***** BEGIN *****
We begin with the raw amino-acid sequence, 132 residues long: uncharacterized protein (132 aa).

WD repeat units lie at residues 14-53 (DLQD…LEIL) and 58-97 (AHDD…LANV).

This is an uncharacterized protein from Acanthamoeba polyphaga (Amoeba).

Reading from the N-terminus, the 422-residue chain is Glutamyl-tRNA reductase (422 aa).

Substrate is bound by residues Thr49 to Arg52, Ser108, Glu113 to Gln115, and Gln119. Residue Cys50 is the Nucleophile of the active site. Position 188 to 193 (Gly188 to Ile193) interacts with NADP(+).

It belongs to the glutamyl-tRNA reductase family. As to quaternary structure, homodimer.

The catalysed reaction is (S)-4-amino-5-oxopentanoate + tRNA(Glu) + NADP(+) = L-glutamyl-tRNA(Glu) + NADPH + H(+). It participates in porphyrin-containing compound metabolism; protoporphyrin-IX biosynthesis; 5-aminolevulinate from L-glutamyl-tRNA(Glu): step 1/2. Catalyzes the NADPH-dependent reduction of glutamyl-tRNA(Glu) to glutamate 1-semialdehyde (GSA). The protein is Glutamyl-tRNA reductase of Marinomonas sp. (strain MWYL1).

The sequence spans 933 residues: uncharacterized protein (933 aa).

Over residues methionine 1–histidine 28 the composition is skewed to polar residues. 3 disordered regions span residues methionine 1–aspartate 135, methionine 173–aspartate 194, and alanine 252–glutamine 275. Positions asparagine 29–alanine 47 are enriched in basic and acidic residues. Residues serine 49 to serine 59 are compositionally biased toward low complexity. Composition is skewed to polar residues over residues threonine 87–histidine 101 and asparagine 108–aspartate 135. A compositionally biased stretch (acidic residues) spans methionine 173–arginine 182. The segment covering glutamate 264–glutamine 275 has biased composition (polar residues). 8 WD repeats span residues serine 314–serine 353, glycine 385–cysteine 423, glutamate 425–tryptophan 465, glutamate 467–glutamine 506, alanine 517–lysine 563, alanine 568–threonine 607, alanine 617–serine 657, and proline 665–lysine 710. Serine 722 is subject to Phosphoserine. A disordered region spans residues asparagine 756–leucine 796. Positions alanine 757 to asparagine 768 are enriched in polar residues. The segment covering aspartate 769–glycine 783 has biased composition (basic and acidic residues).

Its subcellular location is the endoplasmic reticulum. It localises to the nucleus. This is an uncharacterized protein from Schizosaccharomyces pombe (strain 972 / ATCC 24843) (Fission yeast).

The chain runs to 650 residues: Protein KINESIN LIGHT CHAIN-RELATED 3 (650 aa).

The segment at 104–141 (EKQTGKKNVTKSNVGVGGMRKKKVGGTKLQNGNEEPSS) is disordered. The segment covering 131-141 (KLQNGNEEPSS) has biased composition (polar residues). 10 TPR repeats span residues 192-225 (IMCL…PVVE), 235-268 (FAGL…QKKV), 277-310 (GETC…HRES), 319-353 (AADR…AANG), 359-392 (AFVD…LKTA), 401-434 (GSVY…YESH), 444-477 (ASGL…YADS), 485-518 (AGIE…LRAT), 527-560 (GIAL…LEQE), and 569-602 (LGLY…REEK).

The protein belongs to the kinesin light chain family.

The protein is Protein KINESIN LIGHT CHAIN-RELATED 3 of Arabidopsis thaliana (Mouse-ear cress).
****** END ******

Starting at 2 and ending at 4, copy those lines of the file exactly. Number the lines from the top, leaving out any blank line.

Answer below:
WD repeat units lie at residues 14-53 (DLQD…LEIL) and 58-97 (AHDD…LANV).

This is an uncharacterized protein from Acanthamoeba polyphaga (Amoeba).

Reading from the N-terminus, the 422-residue chain is Glutamyl-tRNA reductase (422 aa).